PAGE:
In applying this test to Jackson, the majority and dissent defined the interests protectable under Rule 24(a)(2) in different terms. In the majority’s view, an interest sufficient to intervene is “one that would be impeded by the disposition of the action,” i.e., a property or equitable interest in the litigation. Id. at 1122 (quoting W. Energy All., 877 F.3d at 1165). The majority concluded that Jackson had two such interests. First, as the entity administering Barnes’s and other putative class members’ policies, Jackson had an interest related to its duty to set the policies’ administrative costs—the principal activity Barnes challenged. Second, as the indemnitor of some of the putative class policies, Jackson had a financial interest in the litigation, because it would be responsible for any covered liabilities relating to those policies.

The dissent described Rule 24(a)(2) interests differently. According to it, the only interests relevant under Rule 24(a)(2) are “interest[s] in proving or disproving something in the litigation,” i.e., “litigation objectives.” Id. at 1127. The dissent concluded that Jackson had only one such litigation objective—preventing a judgment against Denver, which would compel it, as Denver’s indemnitor, to assume the duty to credit and pay the plaintiffs.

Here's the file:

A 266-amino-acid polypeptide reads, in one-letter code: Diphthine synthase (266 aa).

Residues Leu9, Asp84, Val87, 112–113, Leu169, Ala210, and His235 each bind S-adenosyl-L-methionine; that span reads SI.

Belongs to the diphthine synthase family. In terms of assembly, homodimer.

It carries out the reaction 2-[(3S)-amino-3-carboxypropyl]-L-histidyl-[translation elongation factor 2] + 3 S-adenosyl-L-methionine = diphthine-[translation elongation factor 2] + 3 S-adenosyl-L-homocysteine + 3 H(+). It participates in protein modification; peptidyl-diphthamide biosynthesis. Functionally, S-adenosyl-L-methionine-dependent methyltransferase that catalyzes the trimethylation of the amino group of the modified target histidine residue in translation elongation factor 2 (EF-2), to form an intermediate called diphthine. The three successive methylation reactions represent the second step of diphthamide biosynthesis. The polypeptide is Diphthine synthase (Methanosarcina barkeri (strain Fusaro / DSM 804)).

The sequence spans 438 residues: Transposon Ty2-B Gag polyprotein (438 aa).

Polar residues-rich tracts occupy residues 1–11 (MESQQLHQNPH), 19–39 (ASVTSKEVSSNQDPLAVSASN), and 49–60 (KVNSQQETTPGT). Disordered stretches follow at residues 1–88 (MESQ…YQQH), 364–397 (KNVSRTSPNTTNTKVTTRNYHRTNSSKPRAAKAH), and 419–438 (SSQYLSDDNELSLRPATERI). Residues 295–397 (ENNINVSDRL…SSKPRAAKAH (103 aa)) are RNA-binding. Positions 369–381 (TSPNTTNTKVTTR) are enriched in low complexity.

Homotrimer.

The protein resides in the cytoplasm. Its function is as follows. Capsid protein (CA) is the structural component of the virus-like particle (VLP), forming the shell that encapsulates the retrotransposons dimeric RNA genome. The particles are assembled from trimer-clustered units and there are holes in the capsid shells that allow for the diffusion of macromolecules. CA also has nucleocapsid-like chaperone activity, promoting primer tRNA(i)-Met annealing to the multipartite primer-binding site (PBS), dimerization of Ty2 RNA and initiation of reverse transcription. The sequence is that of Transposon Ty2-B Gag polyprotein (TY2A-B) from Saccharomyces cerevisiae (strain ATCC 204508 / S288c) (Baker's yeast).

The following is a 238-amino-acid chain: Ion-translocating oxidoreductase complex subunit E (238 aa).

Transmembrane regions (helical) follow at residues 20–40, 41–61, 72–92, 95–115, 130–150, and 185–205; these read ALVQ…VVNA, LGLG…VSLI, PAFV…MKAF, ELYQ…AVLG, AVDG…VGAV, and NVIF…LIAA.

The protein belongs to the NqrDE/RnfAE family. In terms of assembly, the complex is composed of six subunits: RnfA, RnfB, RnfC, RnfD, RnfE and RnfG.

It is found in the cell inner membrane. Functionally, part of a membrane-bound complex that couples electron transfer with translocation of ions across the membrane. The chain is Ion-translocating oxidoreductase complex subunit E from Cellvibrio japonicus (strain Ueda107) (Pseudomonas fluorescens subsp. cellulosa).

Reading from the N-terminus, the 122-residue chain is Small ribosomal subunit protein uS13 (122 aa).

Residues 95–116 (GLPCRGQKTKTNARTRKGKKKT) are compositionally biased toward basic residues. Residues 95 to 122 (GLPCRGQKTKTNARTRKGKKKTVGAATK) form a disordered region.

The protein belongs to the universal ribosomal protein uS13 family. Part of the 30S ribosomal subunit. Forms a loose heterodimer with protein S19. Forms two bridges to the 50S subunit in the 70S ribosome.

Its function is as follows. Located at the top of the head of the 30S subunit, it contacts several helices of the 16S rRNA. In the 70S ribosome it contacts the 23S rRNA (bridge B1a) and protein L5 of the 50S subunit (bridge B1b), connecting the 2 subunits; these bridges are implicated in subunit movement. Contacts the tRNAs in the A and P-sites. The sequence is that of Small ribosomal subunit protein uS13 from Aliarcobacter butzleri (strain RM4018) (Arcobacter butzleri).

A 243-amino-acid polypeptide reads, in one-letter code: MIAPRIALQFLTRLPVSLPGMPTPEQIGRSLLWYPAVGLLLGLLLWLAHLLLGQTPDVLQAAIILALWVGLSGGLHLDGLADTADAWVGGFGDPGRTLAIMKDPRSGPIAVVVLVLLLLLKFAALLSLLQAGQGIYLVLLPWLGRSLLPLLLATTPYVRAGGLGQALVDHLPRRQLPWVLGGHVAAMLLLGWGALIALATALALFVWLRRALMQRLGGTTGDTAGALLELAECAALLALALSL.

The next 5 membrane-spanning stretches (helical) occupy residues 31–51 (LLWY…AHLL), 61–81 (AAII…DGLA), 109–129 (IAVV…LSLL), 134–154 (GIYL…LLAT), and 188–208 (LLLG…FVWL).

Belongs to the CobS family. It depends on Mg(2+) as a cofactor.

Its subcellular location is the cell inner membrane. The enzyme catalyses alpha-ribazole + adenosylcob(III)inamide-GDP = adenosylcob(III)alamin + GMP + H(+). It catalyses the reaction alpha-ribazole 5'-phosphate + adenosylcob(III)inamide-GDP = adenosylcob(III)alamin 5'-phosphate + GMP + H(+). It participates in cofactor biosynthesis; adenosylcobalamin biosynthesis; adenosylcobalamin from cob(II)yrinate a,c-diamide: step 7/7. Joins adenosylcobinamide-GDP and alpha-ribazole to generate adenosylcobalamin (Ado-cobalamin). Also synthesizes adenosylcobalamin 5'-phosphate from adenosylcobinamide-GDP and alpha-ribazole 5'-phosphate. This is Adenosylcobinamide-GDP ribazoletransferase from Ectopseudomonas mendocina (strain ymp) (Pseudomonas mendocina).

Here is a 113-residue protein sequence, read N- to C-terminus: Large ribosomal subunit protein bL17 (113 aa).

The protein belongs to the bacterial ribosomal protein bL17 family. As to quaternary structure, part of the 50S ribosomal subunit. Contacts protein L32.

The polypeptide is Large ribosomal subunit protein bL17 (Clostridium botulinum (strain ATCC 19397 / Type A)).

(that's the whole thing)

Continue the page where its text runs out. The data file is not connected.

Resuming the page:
How the judges framed Jackson’s interests influenced their analysis of whether Denver could adequately protect those interests, and thus whether Jackson should be permitted to intervene.

To the majority, Denver could not represent Jackson’s interest with respect to its administration of the policies. As Judge Briscoe explained, Jackson could not expect Denver to defend how it had administered the policies under its control, because Denver would try to absolve itself of liability by asserting that Jackson alone had administered the policies, including setting the administrative costs at issue. Thus, the majority held, Jackson could intervene as of right.